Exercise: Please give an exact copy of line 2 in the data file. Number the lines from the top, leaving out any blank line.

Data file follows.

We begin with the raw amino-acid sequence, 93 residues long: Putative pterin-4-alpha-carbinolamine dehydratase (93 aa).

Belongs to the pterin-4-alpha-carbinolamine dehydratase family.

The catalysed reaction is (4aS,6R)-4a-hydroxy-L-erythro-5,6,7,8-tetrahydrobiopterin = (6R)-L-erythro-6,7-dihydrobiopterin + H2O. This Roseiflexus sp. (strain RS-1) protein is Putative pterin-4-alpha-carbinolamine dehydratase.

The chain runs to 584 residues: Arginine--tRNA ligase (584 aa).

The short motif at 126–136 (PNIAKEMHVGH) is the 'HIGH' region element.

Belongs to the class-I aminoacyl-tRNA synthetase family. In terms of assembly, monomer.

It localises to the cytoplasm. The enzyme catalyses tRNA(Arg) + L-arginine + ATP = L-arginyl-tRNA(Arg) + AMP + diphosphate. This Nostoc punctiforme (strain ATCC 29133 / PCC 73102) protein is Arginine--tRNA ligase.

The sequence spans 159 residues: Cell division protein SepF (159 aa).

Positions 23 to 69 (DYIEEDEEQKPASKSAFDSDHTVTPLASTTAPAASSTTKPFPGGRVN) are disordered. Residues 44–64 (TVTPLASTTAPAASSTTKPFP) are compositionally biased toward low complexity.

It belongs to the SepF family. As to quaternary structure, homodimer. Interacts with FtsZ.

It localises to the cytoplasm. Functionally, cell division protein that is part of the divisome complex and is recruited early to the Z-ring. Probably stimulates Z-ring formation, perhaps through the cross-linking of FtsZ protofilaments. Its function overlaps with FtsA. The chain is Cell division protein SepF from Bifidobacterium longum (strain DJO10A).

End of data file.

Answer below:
Belongs to the pterin-4-alpha-carbinolamine dehydratase family.